I too know that it's hard to shoot that long, on a crop body, in somebody's living room. Which is why I often shoot with a 17-50mm lens.

    Also, you will soon see differences between the 50mm F1.8 and the 85mm F1.8. The 50mm F1.8 is a very cheap lens. The optical performance is good but the rest of it is...well, what you might expect for a $100 lens.
    The 50mm F1.4 is a lot more similar to the 85mm F1.8.
     
  5. Dao

    Dao No longer a newbie, moving up!

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    The bokeh effect on the 85mm f/1.8 is better than on the 50mm f/1.8. (Because of the extra focal length as well as the number of shutter blades)

    I do not own the 85mm lens (yet), but from what I read, seen and take photos of my 3 years old daughter with the telephoto zoom lens, I personally like the longer range (from 70mm to 100mm) when taking the portrait type shots outdoor. The background just looks better that way even with my not so fast telephoto zoom lens (F/4 max at that range, but I often use f/5.6). And there will be less perspective distortion issues with the longer focal length lens.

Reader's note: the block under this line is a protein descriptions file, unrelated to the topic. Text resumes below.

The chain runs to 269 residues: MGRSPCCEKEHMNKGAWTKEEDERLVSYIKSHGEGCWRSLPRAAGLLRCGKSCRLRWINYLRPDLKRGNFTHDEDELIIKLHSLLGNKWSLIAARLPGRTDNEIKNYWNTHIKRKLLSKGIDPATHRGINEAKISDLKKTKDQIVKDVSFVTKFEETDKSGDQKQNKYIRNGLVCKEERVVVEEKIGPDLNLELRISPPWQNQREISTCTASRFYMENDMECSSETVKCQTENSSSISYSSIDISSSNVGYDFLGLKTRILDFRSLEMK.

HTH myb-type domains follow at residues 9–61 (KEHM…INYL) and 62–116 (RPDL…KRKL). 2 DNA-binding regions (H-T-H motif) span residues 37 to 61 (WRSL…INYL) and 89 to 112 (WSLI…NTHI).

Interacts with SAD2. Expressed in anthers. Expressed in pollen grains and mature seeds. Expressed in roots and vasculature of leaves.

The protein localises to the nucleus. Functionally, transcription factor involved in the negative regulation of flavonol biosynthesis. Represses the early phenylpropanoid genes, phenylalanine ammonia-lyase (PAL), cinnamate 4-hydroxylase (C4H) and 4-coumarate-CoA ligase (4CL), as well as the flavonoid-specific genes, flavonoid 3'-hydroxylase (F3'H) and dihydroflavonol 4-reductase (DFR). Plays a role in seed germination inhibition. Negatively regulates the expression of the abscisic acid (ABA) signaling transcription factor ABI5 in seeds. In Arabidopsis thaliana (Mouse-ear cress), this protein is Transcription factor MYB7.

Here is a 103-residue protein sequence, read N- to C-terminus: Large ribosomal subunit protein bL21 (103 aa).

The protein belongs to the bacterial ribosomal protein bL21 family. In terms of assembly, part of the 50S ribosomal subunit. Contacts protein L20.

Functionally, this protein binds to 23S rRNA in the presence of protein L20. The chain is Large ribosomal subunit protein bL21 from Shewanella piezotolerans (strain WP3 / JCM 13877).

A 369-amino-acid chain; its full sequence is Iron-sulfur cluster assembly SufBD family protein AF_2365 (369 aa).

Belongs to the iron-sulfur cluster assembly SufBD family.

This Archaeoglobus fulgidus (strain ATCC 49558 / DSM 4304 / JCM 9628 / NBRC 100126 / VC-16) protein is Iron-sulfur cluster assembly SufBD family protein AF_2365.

However, for indoor photos. 50mm f/1.8 (i currently have) is better because of the limited space. For me, I would like to have both lenses in my camera bag. Sometimes, I just like to take a very creamy looking out of focus background portrait type photo, and I am sure the 85mm f/1.8 should be able to do the job nicely.

    Now I just need to keep my eye on the used lens market.
     
  6. benhasajeep

    benhasajeep TPF Noob!

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    Actually that 85mm lens on your 20D has the same field of view as a 136mm lens 35mm equavillant. That is getting to be pretty long for portraits, especially indoors. The 50mm will be equal to a 80. Which is much closer to the sweet spot. It may be a bit slower, but your not going to be trying to catch a car going by at 200mph either.
     
    Last edited: Dec 11, 2008
  7. Christie Photo

    Christie Photo No longer a newbie, moving up!

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    It's really very simple. You NEED more than one lens.

    I've always used a twice-normal lens (like your 85mm) for head-and-shoulder and 3/4 length portraits, and something shorter for full-length.

    Essentially, I nearly always choose the longest lens that the prevailing circumstances permit.